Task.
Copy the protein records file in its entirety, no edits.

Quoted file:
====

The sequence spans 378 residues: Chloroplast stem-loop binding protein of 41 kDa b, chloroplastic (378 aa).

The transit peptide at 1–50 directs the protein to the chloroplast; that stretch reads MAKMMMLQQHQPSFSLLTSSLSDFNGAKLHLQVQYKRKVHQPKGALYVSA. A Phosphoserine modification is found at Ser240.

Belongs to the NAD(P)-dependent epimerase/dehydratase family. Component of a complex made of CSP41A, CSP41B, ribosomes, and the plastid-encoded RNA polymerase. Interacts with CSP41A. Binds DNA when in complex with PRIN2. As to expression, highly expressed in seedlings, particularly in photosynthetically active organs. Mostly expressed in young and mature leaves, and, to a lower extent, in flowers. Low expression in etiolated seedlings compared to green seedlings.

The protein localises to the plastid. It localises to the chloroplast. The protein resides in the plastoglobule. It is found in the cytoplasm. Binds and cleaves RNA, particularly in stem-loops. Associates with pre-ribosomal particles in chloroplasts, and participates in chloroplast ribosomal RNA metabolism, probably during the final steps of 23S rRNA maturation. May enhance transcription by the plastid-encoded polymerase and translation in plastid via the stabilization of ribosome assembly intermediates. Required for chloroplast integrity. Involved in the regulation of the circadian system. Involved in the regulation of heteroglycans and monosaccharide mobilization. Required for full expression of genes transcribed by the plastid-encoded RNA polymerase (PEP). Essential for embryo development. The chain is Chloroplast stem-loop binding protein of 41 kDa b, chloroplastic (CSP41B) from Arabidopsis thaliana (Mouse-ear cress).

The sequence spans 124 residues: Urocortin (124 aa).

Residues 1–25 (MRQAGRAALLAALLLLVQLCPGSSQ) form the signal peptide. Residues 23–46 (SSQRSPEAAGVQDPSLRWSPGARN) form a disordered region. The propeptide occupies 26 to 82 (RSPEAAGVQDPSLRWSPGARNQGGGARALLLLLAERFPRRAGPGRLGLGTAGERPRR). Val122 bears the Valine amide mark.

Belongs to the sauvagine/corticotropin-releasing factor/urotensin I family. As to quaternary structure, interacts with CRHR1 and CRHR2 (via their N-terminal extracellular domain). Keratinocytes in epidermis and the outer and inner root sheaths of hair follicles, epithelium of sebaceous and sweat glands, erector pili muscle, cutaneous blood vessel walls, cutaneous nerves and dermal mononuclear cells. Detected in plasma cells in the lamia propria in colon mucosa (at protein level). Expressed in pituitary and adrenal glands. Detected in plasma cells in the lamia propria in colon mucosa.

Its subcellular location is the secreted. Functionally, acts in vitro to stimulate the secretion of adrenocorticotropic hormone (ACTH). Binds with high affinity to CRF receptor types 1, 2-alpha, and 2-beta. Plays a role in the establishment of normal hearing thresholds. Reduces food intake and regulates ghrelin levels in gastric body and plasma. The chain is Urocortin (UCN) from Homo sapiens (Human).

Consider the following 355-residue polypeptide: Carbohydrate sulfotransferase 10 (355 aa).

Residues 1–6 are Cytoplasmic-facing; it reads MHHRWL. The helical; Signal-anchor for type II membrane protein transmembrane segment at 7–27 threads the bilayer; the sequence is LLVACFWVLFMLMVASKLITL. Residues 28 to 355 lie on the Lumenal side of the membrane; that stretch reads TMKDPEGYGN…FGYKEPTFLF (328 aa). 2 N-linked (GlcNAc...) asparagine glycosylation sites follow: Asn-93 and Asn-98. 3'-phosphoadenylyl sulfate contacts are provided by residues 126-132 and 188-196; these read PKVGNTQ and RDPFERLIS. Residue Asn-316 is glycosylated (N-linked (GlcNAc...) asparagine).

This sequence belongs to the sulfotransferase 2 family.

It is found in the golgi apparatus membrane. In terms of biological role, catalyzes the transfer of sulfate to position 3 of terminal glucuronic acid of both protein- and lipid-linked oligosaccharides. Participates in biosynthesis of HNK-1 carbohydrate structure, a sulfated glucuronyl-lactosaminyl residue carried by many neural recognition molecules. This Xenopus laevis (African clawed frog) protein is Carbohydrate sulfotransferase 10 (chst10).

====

The sequence spans 378 residues: Chloroplast stem-loop binding protein of 41 kDa b, chloroplastic (378 aa).

The transit peptide at 1–50 directs the protein to the chloroplast; that stretch reads MAKMMMLQQHQPSFSLLTSSLSDFNGAKLHLQVQYKRKVHQPKGALYVSA. A Phosphoserine modification is found at Ser240.

Belongs to the NAD(P)-dependent epimerase/dehydratase family. Component of a complex made of CSP41A, CSP41B, ribosomes, and the plastid-encoded RNA polymerase. Interacts with CSP41A. Binds DNA when in complex with PRIN2. As to expression, highly expressed in seedlings, particularly in photosynthetically active organs. Mostly expressed in young and mature leaves, and, to a lower extent, in flowers. Low expression in etiolated seedlings compared to green seedlings.

The protein localises to the plastid. It localises to the chloroplast. The protein resides in the plastoglobule. It is found in the cytoplasm. Binds and cleaves RNA, particularly in stem-loops. Associates with pre-ribosomal particles in chloroplasts, and participates in chloroplast ribosomal RNA metabolism, probably during the final steps of 23S rRNA maturation. May enhance transcription by the plastid-encoded polymerase and translation in plastid via the stabilization of ribosome assembly intermediates. Required for chloroplast integrity. Involved in the regulation of the circadian system. Involved in the regulation of heteroglycans and monosaccharide mobilization. Required for full expression of genes transcribed by the plastid-encoded RNA polymerase (PEP). Essential for embryo development. The chain is Chloroplast stem-loop binding protein of 41 kDa b, chloroplastic (CSP41B) from Arabidopsis thaliana (Mouse-ear cress).

The sequence spans 124 residues: Urocortin (124 aa).

Residues 1–25 (MRQAGRAALLAALLLLVQLCPGSSQ) form the signal peptide. Residues 23–46 (SSQRSPEAAGVQDPSLRWSPGARN) form a disordered region. The propeptide occupies 26 to 82 (RSPEAAGVQDPSLRWSPGARNQGGGARALLLLLAERFPRRAGPGRLGLGTAGERPRR). Val122 bears the Valine amide mark.

Belongs to the sauvagine/corticotropin-releasing factor/urotensin I family. As to quaternary structure, interacts with CRHR1 and CRHR2 (via their N-terminal extracellular domain). Keratinocytes in epidermis and the outer and inner root sheaths of hair follicles, epithelium of sebaceous and sweat glands, erector pili muscle, cutaneous blood vessel walls, cutaneous nerves and dermal mononuclear cells. Detected in plasma cells in the lamia propria in colon mucosa (at protein level). Expressed in pituitary and adrenal glands. Detected in plasma cells in the lamia propria in colon mucosa.

Its subcellular location is the secreted. Functionally, acts in vitro to stimulate the secretion of adrenocorticotropic hormone (ACTH). Binds with high affinity to CRF receptor types 1, 2-alpha, and 2-beta. Plays a role in the establishment of normal hearing thresholds. Reduces food intake and regulates ghrelin levels in gastric body and plasma. The chain is Urocortin (UCN) from Homo sapiens (Human).

Consider the following 355-residue polypeptide: Carbohydrate sulfotransferase 10 (355 aa).

Residues 1–6 are Cytoplasmic-facing; it reads MHHRWL. The helical; Signal-anchor for type II membrane protein transmembrane segment at 7–27 threads the bilayer; the sequence is LLVACFWVLFMLMVASKLITL. Residues 28 to 355 lie on the Lumenal side of the membrane; that stretch reads TMKDPEGYGN…FGYKEPTFLF (328 aa). 2 N-linked (GlcNAc...) asparagine glycosylation sites follow: Asn-93 and Asn-98. 3'-phosphoadenylyl sulfate contacts are provided by residues 126-132 and 188-196; these read PKVGNTQ and RDPFERLIS. Residue Asn-316 is glycosylated (N-linked (GlcNAc...) asparagine).

This sequence belongs to the sulfotransferase 2 family.

It is found in the golgi apparatus membrane. In terms of biological role, catalyzes the transfer of sulfate to position 3 of terminal glucuronic acid of both protein- and lipid-linked oligosaccharides. Participates in biosynthesis of HNK-1 carbohydrate structure, a sulfated glucuronyl-lactosaminyl residue carried by many neural recognition molecules. This Xenopus laevis (African clawed frog) protein is Carbohydrate sulfotransferase 10 (chst10).